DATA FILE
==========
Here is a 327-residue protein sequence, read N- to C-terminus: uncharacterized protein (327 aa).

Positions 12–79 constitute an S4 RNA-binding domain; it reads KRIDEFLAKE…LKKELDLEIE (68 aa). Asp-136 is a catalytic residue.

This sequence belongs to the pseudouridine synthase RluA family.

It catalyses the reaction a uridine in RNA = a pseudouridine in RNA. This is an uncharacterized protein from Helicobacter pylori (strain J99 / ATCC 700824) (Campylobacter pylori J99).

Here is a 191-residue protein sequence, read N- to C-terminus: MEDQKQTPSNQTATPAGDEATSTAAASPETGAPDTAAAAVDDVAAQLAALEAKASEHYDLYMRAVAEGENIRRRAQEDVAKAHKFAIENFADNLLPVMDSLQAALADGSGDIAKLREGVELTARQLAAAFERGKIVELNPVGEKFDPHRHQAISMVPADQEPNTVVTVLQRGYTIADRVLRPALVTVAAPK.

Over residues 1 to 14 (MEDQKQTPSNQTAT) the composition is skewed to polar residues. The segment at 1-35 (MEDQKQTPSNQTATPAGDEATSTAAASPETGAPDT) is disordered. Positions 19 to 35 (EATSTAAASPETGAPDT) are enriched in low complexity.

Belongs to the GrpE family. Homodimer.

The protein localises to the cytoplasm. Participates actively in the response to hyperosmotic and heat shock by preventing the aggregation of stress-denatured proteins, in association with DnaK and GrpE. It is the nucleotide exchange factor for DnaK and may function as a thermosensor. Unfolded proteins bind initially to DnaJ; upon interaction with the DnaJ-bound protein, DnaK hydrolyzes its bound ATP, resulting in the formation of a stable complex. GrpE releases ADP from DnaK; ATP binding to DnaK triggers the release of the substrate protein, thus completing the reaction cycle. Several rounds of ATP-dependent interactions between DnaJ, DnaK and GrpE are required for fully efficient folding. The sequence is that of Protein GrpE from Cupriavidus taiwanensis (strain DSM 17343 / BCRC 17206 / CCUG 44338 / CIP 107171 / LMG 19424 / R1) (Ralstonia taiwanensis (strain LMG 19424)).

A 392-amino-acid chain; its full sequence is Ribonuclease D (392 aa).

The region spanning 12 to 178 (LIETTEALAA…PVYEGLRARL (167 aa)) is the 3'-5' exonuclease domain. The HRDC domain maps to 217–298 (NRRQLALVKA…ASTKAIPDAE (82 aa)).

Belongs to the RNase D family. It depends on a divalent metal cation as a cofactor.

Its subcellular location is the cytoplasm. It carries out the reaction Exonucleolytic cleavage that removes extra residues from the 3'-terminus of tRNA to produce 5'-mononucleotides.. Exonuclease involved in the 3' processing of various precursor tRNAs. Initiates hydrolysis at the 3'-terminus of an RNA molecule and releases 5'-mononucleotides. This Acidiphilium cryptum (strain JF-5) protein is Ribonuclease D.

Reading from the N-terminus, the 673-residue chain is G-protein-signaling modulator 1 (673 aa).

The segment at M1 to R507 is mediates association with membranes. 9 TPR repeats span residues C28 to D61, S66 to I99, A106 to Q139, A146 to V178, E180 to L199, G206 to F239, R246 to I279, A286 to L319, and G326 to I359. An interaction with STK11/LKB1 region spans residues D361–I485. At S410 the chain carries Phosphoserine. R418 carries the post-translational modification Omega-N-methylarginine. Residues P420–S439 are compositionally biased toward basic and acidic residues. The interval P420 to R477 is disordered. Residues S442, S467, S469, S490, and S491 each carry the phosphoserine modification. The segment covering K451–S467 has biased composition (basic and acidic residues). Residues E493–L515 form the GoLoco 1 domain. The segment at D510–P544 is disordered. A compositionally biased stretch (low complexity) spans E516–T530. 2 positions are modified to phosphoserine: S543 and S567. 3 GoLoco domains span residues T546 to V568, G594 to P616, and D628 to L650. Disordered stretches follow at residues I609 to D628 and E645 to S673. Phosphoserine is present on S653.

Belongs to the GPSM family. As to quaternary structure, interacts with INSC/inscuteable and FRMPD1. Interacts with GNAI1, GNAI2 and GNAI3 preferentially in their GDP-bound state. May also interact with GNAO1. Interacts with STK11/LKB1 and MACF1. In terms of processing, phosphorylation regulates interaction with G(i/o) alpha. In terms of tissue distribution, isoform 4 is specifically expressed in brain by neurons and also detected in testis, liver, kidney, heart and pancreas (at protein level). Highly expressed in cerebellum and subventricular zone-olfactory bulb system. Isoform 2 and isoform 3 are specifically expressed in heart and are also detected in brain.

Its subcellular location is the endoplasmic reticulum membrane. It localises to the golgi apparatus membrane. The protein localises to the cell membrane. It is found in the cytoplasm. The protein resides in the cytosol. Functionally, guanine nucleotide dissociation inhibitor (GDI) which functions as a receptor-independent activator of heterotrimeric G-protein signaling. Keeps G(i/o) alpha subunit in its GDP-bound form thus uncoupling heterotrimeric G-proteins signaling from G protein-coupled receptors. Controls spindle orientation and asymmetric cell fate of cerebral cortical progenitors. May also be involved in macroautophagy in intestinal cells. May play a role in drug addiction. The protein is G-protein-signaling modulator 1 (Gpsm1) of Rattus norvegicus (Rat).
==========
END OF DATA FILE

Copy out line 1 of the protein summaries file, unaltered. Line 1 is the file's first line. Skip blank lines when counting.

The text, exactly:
Here is a 327-residue protein sequence, read N- to C-terminus: uncharacterized protein (327 aa).